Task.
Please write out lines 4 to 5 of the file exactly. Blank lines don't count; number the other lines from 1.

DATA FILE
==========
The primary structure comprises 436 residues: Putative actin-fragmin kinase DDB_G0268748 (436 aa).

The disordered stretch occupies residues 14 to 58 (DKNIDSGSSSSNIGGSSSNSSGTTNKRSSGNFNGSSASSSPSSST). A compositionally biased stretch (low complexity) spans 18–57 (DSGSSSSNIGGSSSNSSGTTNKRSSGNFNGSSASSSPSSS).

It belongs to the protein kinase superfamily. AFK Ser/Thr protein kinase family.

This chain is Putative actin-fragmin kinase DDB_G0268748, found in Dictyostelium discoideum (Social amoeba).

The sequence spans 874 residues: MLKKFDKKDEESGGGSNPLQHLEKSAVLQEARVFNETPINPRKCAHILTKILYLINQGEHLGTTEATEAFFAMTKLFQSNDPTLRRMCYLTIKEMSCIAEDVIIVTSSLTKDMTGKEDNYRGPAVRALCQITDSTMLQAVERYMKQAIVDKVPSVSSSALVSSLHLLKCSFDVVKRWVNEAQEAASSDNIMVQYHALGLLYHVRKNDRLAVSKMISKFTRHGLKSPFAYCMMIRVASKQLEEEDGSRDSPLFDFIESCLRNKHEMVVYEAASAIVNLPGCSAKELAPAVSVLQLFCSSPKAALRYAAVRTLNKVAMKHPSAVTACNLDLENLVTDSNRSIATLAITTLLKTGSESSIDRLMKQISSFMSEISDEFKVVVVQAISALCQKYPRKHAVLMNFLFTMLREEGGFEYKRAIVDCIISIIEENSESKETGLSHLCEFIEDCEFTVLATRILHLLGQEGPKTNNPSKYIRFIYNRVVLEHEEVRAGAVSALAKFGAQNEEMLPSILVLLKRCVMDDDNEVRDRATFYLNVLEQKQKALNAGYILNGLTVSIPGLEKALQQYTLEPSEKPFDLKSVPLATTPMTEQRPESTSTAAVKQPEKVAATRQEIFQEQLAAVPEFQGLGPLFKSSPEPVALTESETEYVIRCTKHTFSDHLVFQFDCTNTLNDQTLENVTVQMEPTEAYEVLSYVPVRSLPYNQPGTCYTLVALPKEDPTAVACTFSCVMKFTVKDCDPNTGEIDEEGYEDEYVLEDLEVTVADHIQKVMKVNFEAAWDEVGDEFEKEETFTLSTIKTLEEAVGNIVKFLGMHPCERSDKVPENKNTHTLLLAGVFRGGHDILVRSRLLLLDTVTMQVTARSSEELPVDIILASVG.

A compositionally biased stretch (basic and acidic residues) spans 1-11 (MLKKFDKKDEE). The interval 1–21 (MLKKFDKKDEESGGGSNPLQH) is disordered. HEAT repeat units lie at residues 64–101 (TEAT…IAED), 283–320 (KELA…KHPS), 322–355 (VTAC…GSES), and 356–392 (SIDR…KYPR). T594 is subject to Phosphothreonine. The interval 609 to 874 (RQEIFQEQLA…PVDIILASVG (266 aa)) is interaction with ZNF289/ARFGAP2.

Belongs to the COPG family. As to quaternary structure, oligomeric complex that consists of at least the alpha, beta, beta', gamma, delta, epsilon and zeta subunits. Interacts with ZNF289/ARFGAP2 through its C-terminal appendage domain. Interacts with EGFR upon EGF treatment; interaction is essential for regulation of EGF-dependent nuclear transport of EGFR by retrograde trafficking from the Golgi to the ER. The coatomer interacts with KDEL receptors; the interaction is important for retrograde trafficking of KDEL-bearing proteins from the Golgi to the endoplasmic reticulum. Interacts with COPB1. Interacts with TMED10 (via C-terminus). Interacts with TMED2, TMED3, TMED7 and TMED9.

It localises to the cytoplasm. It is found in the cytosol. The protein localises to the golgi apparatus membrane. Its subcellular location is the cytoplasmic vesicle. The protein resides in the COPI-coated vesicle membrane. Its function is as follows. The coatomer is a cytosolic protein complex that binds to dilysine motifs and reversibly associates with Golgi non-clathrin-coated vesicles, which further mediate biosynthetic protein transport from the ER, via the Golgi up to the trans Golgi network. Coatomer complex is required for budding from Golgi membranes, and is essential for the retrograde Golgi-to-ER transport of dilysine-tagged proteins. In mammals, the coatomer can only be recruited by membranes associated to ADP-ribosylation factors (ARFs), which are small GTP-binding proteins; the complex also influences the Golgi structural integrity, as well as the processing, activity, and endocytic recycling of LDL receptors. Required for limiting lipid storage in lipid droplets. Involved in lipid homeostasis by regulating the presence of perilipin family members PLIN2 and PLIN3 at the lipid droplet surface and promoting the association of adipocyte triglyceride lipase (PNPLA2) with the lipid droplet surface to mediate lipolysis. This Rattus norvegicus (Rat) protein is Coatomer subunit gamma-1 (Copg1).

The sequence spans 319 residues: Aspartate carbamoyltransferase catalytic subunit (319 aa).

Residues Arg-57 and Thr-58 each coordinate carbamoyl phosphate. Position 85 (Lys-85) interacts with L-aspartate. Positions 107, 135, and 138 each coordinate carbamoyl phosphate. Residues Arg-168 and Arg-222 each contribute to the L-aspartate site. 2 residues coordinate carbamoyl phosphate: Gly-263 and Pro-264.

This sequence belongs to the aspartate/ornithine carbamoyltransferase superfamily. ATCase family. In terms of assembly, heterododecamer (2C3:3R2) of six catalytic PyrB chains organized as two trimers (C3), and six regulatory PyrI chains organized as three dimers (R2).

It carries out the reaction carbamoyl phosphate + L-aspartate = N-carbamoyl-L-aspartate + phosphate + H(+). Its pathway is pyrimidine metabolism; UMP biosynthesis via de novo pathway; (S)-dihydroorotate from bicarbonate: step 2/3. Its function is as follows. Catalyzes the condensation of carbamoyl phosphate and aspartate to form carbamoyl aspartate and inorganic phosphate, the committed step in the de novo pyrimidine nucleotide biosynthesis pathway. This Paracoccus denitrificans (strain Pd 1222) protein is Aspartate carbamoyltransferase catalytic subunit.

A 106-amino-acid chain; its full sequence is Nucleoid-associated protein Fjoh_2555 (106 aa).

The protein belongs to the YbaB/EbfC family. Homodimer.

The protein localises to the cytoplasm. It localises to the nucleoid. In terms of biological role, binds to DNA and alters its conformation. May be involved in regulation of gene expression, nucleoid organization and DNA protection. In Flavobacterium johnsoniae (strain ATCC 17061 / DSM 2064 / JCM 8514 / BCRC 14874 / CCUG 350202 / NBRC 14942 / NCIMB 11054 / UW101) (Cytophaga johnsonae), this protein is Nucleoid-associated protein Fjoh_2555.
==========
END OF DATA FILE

This chain is Putative actin-fragmin kinase DDB_G0268748, found in Dictyostelium discoideum (Social amoeba).

The sequence spans 874 residues: MLKKFDKKDEESGGGSNPLQHLEKSAVLQEARVFNETPINPRKCAHILTKILYLINQGEHLGTTEATEAFFAMTKLFQSNDPTLRRMCYLTIKEMSCIAEDVIIVTSSLTKDMTGKEDNYRGPAVRALCQITDSTMLQAVERYMKQAIVDKVPSVSSSALVSSLHLLKCSFDVVKRWVNEAQEAASSDNIMVQYHALGLLYHVRKNDRLAVSKMISKFTRHGLKSPFAYCMMIRVASKQLEEEDGSRDSPLFDFIESCLRNKHEMVVYEAASAIVNLPGCSAKELAPAVSVLQLFCSSPKAALRYAAVRTLNKVAMKHPSAVTACNLDLENLVTDSNRSIATLAITTLLKTGSESSIDRLMKQISSFMSEISDEFKVVVVQAISALCQKYPRKHAVLMNFLFTMLREEGGFEYKRAIVDCIISIIEENSESKETGLSHLCEFIEDCEFTVLATRILHLLGQEGPKTNNPSKYIRFIYNRVVLEHEEVRAGAVSALAKFGAQNEEMLPSILVLLKRCVMDDDNEVRDRATFYLNVLEQKQKALNAGYILNGLTVSIPGLEKALQQYTLEPSEKPFDLKSVPLATTPMTEQRPESTSTAAVKQPEKVAATRQEIFQEQLAAVPEFQGLGPLFKSSPEPVALTESETEYVIRCTKHTFSDHLVFQFDCTNTLNDQTLENVTVQMEPTEAYEVLSYVPVRSLPYNQPGTCYTLVALPKEDPTAVACTFSCVMKFTVKDCDPNTGEIDEEGYEDEYVLEDLEVTVADHIQKVMKVNFEAAWDEVGDEFEKEETFTLSTIKTLEEAVGNIVKFLGMHPCERSDKVPENKNTHTLLLAGVFRGGHDILVRSRLLLLDTVTMQVTARSSEELPVDIILASVG.